- "The Master"
The Great Films of 2012
"The Master" — The irony of the title. No likeable characters mean no love and probably no awards for Paul Thomas Anderson's intense character study, pitting Philip Seymour Hoffman and Joaquin Phoenix against each other in a which-is-worse battle of people with extreme mental and character flaws. It's a difficult picture to enjoy, but also difficult to forget. Such intensity, such sheer, unnerving discomfort, rarely is visited upon American movie screens. Anderson, Hoffman, Phoenix, and a superb supporting cast including Amy Adams, have created a creepy kaleidoscope of completely believable, seriously flawed, terribly human, human beings.
"Margaret" — This exceptional drama about a high-school senior (Anna Paquin in an award-worthy performance) trying to cope with a horrific experience was briefly released in New York in the fall of 2011, after "You Can Count on Me" director Kenneth Lonergan spent several years trying get it into theaters. In early 2012, the picture finally achieved extremely limited release in major cities. The version, or cut, as they call it, reportedly depended on the city. The good news is that it was recently released again in a combo Blu-ray and DVD package that includes different versions, at least one of them director-approved. Listen to David Edelstein's excellent NPR review for a full rundown of why you didn't get to see this amazing film — and the best way to do so right now.
"Lincoln" — Yes, it's a history lesson, sort of like having to eat your cinematic peas and carrots instead of going for the "Skyfall" dessert. The biggest problem is that Tony Kushner is a playwright, not a screenwriter. But the peas and carrots are Daniel Day-Lewis embodying this nation's greatest leader. To plagiarize and misquote another, far less-impressive president, that's history written in lightning, at least Day-Lewis' parts.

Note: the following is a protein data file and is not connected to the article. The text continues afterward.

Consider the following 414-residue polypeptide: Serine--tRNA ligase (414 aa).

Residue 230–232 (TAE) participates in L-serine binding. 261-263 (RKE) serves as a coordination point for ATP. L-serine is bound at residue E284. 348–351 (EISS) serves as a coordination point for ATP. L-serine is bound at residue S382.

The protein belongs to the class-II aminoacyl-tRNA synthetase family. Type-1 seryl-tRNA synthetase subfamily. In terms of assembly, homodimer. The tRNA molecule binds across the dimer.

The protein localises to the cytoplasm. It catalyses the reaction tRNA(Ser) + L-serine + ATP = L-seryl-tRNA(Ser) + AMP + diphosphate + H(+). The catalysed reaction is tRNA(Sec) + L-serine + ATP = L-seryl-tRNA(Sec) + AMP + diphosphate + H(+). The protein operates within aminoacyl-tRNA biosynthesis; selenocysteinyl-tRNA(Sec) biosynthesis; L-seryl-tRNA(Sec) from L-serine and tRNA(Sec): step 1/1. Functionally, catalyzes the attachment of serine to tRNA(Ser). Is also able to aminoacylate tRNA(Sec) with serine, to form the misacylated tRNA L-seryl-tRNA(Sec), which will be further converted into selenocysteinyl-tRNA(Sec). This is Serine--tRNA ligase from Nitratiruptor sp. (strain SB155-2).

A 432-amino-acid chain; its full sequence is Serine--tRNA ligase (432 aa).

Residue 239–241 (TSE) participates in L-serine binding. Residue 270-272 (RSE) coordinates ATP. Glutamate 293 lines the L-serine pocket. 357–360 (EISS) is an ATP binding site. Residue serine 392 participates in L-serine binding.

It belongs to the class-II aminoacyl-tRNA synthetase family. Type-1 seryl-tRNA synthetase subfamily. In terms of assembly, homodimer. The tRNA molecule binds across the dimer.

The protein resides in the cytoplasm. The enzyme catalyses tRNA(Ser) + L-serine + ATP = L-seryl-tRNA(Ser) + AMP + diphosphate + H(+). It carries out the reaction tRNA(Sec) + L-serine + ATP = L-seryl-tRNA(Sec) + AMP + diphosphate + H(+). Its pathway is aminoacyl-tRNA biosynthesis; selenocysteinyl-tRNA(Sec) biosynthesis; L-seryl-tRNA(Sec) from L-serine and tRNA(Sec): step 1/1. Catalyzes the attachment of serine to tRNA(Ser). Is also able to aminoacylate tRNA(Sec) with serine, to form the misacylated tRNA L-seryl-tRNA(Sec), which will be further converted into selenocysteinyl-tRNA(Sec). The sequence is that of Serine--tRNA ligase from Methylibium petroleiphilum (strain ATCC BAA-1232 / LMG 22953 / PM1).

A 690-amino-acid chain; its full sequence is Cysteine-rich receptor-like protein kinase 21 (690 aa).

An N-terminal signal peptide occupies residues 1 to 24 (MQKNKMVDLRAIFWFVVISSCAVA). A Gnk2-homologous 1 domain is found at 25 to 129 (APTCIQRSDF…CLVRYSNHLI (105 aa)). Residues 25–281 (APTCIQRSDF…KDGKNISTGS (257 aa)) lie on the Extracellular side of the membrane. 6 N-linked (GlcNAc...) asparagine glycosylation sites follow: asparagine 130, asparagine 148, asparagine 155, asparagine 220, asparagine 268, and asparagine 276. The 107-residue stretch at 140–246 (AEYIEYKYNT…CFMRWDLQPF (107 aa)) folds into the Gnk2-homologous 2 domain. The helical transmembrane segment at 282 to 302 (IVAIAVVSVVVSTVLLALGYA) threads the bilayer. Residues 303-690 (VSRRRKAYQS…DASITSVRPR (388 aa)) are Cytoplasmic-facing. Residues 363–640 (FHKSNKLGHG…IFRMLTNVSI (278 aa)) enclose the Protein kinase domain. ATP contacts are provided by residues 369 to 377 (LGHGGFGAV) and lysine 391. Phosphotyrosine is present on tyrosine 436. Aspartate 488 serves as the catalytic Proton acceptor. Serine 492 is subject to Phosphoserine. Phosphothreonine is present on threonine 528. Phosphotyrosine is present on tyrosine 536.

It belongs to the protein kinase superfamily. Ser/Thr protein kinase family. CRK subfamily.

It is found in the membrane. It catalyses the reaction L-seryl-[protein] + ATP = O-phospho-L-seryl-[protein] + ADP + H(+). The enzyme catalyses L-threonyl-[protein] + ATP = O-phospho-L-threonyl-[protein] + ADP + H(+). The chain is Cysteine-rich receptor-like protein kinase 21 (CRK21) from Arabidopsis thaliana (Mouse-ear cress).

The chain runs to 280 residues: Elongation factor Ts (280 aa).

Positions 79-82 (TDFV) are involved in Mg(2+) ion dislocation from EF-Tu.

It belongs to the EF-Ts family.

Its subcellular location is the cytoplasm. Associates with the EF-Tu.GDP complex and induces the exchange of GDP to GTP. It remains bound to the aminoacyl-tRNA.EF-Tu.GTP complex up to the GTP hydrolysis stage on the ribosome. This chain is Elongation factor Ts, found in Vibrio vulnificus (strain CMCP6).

- "Damsels in Distress"
"Damsels in Distress" — Whit Stillman's fourth feature is far from his most easily interpreted, but the more thought you put into this highly entertaining, funny and irreverent farce about female college life, the more you get back from it, so full of references and deeper than it first appears.
"Moonrise Kingdom" — Like most Wes Anderson films — all right, all Wes Anderson films — there's nothing to his latest except fun, funny good times. But if you don't care for that kind of thing or need more substance, start back at the top of this list.
The Runners Up
"Anna Karenina" — Gorgeous, beautiful, dazzling. So is the movie, but it can't be any deeper than the lead actress.
- "Moonrise Kingdom"
"Prometheus" — Could have been classic sci-fi if they'd taken the time to make it make any sense, but maybe Ridley and company will get to that in the sequels.
"Silver Linings Playbook" — Great date movie about mental illness and competitive dance? This one works and doesn't. But it works enough.
"In Darkness" — Sturdy if standard World War II drama from Poland.
- "Casa de Mi Padre"
"Casa de Mi Padre" — Oddly, Will Ferrell's regular shtick in Spanish with subtitles is extra funny to some people. Like this writer.
Good, You Waited for Netflix
"Argo" — Kind of funny, kind of silly and kind of scary: That's the Oscar buzz for what's really only a decent, mildly enjoyable, often implausible suspense film that's been historically overrated.
"Hitchcock" — Anthony Hopkins does a great Hitch in a light, fizzy drama.
"The Hunger Games" — The excuse: "We couldn't make the actual games realistic and scary because it's about teens." Huh? Didn't the same film industry release something like 487 teen slasher flicks this year?
"Beasts of the Southern Wild" — Kids and movies like this have unlimited imaginations, but both prove imagination isn't everything.
"Snow White and the Huntsman" — Like its actresses, pretty to look at but not much more.
List of Shame
"Savages" — It's time to reevaluate Oliver Stone's career and decide, if time travel is ever invented, to stop him before he starts making those '80s movies starring Charlie Sheen. Routine overrating might be what encourages a man to culminate his career casting Salma Hayek as a Mexican drug cartel boss who takes on hot young surfers in a serious movie about the marijuana trade.
"To Rome With Love" — Please, Woody Allen, just take your vacations without us, OK? And no, not interested in cinematic rummage sales, either. Thanks.
"The Raven" — Quoth somebody, anybody: John Cusack no more! S
Recent movies such as "Django Unchained" and "Zero Dark Thirty" along with the much-anticipated Christmas release, "Les Miserables" are coming out after this is being written, so their merits, or demerits, have not been taken into consideration.